Commit 17c9765f authored by Eugen Rochko's avatar Eugen Rochko

Improve scaling up section

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---
## Managing concurrency
Mastodon has three types of processes:
- Web (Puma)
- Streaming API
- Background processing (Sidekiq)
### Web (Puma)
The web process serves short-lived HTTP requests for most of the application. The following environment variables control it:
- `WEB_CONCURRENCY` controls the number of worker processes
- `MAX_THREADS` controls the number of threads per process
Threads share the memory of their parent process. Different processes allocate their own memory, though they share some memory via copy-on-write. A larger number of threads maxes out your CPU first, a larger number of processes maxes out your RAM first.
These values affect how many HTTP requests can be served at the same time.
In terms of throughput, more processes are better than more threads.
### Streaming API
The streaming API handles long-lived HTTP and WebSockets connections, through which clients receive real-time updates. The following environment variables control it:
- `STREAMING_CLUSTER_NUM` controls the number of worker processes
- `STREAMING_API_BASE_URL` controls the base URL of the streaming API
One process can handle a reasonably high number of connections. The streaming API can be hosted on a different subdomain if you want to e.g. avoid the overhead of nginx proxying the connections.
### Background processing (Sidekiq)
Many tasks in Mastodon are delegated to background processing to ensure the HTTP requests are fast, and to prevent HTTP request aborts from affecting the execution of those tasks. Sidekiq is a single process, with a configurable number of threads.
#### Number of threads
While the amount of threads in the web process affects the responsiveness of the Mastodon instance to the end-user, the amount of threads allocated to background processing affects how quickly posts can be delivered from the author to anyone else, how soon e-mails are sent out, etc.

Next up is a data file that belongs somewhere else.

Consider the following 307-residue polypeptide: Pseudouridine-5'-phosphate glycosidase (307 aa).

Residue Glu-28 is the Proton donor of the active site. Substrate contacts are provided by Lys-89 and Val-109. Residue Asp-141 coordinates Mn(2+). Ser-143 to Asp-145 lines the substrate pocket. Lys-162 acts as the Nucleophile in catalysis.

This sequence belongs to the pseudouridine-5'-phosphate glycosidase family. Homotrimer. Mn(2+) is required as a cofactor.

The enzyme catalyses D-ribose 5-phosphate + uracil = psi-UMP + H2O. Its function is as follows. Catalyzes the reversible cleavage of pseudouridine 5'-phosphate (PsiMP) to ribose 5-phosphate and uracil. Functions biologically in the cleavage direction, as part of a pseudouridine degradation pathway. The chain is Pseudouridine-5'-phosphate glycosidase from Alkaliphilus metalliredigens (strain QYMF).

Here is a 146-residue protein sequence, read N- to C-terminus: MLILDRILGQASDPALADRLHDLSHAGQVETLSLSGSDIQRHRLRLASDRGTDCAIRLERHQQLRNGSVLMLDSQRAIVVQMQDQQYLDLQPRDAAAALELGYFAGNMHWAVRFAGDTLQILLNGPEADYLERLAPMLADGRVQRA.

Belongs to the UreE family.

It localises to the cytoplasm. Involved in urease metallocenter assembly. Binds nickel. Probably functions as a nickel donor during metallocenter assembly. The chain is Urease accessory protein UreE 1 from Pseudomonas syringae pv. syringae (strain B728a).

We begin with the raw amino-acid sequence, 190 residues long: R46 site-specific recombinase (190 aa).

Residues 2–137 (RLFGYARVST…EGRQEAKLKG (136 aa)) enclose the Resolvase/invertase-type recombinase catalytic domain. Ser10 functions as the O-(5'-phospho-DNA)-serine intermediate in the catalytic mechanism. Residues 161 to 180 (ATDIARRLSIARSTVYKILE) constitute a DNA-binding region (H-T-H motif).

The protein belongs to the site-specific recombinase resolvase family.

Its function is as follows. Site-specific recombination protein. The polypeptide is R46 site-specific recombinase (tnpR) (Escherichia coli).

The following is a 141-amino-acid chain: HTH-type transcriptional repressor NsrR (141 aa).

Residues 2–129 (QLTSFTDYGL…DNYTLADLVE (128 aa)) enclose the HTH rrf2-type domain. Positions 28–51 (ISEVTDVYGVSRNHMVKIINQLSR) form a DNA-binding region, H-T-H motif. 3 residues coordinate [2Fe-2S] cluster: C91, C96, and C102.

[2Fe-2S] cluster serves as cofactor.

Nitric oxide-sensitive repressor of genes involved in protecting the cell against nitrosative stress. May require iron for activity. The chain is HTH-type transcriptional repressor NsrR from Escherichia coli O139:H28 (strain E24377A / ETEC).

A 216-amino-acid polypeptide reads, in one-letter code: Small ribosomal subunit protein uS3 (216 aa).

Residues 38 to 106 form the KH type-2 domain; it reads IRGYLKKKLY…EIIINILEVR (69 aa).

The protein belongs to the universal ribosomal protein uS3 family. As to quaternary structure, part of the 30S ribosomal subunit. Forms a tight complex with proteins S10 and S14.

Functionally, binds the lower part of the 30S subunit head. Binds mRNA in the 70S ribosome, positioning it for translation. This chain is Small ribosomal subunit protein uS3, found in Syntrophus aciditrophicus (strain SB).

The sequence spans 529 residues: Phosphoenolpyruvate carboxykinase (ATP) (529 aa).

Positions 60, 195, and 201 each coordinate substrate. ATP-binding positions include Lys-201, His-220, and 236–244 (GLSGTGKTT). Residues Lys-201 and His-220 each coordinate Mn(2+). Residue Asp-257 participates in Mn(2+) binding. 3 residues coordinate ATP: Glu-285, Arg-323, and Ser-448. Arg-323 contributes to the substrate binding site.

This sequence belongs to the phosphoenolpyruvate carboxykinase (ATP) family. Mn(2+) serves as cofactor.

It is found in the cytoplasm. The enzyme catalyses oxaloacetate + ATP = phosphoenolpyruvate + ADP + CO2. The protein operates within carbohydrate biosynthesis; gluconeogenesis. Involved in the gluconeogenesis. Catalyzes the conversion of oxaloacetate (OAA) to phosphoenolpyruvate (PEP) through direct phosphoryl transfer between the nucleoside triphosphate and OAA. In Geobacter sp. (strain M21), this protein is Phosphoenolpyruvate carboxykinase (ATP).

The amount of threads is not controlled by an environment variable in this case, but a command line argument in the invocation of Sidekiq, e.g.:
```sh
bundle exec sidekiq -c 15
```
Would start the sidekiq process with 15 threads. Please mind that each threads needs to be able to connect to the database, which means that the database pool needs to be large enough to support all the threads. The database pool size is controlled with the `DB_POOL` environment variable and must be at least the same as the number of threads.
#### Queues
Sidekiq uses different queues for tasks of varying importance, where importance is defined by how much it would impact the user experience of your server's local users if the queue wasn't working, in order of descending importance:
|Queue|Significance|
|:---:|------------|
|`default`|All tasks that affect local users|
|`push`|Delivery of payloads to other servers|
|`mailers`|Delivery of e-mails|
|`pull`|Fetching information from other servers|
The default queues and their priorities are stored in `config/sidekiq.yml`, but can be overridden by the command-line invocation of Sidekiq, e.g.:
```sh
bundle exec sidekiq -q default
```
To run just the `default` queue.
The way Sidekiq works with queues, it first checks for tasks from the first queue, and if there are none, checks the next queue. This means, if the first queue is overfilled, the other queues will lag behind.
As a solution, it is possible to start different Sidekiq processes for the queues to ensure truly parallel execution, by e.g. creating multiple systemd services for Sidekiq with different arguments.
## Transaction pooling with pgBouncer
### Why you might need PgBouncer
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DB_PORT=6432
```
> **Gotcha:** You cannot use pgBouncer to perform db:migrate tasks. But this is easy to work around. If your postgres and pgbouncer are on the same host, it can be as simple as defining `DB_PORT=5432` together with `RAILS_ENV=production` when calling the task, for example: `RAILS_ENV=production DB_PORT=5432 bundle exec rails db:migrate` (you can specify `DB_HOST` too if it's different, etc)
> **Gotcha:** You cannot use pgBouncer to perform `db:migrate` tasks. But this is easy to work around. If your postgres and pgbouncer are on the same host, it can be as simple as defining `DB_PORT=5432` together with `RAILS_ENV=production` when calling the task, for example: `RAILS_ENV=production DB_PORT=5432 bundle exec rails db:migrate` (you can specify `DB_HOST` too if it's different, etc)
#### Administering PgBouncer
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